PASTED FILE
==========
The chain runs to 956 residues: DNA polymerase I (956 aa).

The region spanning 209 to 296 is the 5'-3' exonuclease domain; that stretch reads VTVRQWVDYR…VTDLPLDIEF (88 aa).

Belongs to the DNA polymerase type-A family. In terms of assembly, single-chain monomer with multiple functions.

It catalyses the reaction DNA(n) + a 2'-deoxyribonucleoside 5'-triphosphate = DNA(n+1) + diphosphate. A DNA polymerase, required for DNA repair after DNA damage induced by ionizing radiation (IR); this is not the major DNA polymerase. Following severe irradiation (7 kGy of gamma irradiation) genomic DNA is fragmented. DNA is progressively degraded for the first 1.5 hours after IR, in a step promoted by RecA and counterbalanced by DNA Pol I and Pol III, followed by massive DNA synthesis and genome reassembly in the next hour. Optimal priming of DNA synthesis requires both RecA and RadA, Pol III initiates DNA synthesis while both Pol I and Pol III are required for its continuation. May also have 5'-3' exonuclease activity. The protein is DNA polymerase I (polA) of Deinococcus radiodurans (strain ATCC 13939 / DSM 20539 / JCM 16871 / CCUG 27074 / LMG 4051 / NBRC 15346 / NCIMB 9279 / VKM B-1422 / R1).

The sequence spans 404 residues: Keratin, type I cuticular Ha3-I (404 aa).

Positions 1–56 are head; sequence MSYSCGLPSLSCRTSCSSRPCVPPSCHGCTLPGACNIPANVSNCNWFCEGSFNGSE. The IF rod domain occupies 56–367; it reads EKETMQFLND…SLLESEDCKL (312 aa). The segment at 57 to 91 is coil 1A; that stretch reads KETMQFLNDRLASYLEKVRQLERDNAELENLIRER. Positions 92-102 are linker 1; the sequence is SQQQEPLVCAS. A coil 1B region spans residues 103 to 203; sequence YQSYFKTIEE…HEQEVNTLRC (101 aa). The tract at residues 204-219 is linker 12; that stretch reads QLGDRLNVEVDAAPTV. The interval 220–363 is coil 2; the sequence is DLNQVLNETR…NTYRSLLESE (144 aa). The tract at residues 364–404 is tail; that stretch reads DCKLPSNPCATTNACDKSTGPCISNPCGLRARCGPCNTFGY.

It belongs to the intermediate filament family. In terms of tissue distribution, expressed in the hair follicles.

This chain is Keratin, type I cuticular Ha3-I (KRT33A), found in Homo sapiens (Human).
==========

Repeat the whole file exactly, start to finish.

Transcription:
The chain runs to 956 residues: DNA polymerase I (956 aa).

The region spanning 209 to 296 is the 5'-3' exonuclease domain; that stretch reads VTVRQWVDYR…VTDLPLDIEF (88 aa).

Belongs to the DNA polymerase type-A family. In terms of assembly, single-chain monomer with multiple functions.

It catalyses the reaction DNA(n) + a 2'-deoxyribonucleoside 5'-triphosphate = DNA(n+1) + diphosphate. A DNA polymerase, required for DNA repair after DNA damage induced by ionizing radiation (IR); this is not the major DNA polymerase. Following severe irradiation (7 kGy of gamma irradiation) genomic DNA is fragmented. DNA is progressively degraded for the first 1.5 hours after IR, in a step promoted by RecA and counterbalanced by DNA Pol I and Pol III, followed by massive DNA synthesis and genome reassembly in the next hour. Optimal priming of DNA synthesis requires both RecA and RadA, Pol III initiates DNA synthesis while both Pol I and Pol III are required for its continuation. May also have 5'-3' exonuclease activity. The protein is DNA polymerase I (polA) of Deinococcus radiodurans (strain ATCC 13939 / DSM 20539 / JCM 16871 / CCUG 27074 / LMG 4051 / NBRC 15346 / NCIMB 9279 / VKM B-1422 / R1).

The sequence spans 404 residues: Keratin, type I cuticular Ha3-I (404 aa).

Positions 1–56 are head; sequence MSYSCGLPSLSCRTSCSSRPCVPPSCHGCTLPGACNIPANVSNCNWFCEGSFNGSE. The IF rod domain occupies 56–367; it reads EKETMQFLND…SLLESEDCKL (312 aa). The segment at 57 to 91 is coil 1A; that stretch reads KETMQFLNDRLASYLEKVRQLERDNAELENLIRER. Positions 92-102 are linker 1; the sequence is SQQQEPLVCAS. A coil 1B region spans residues 103 to 203; sequence YQSYFKTIEE…HEQEVNTLRC (101 aa). The tract at residues 204-219 is linker 12; that stretch reads QLGDRLNVEVDAAPTV. The interval 220–363 is coil 2; the sequence is DLNQVLNETR…NTYRSLLESE (144 aa). The tract at residues 364–404 is tail; that stretch reads DCKLPSNPCATTNACDKSTGPCISNPCGLRARCGPCNTFGY.

It belongs to the intermediate filament family. In terms of tissue distribution, expressed in the hair follicles.

This chain is Keratin, type I cuticular Ha3-I (KRT33A), found in Homo sapiens (Human).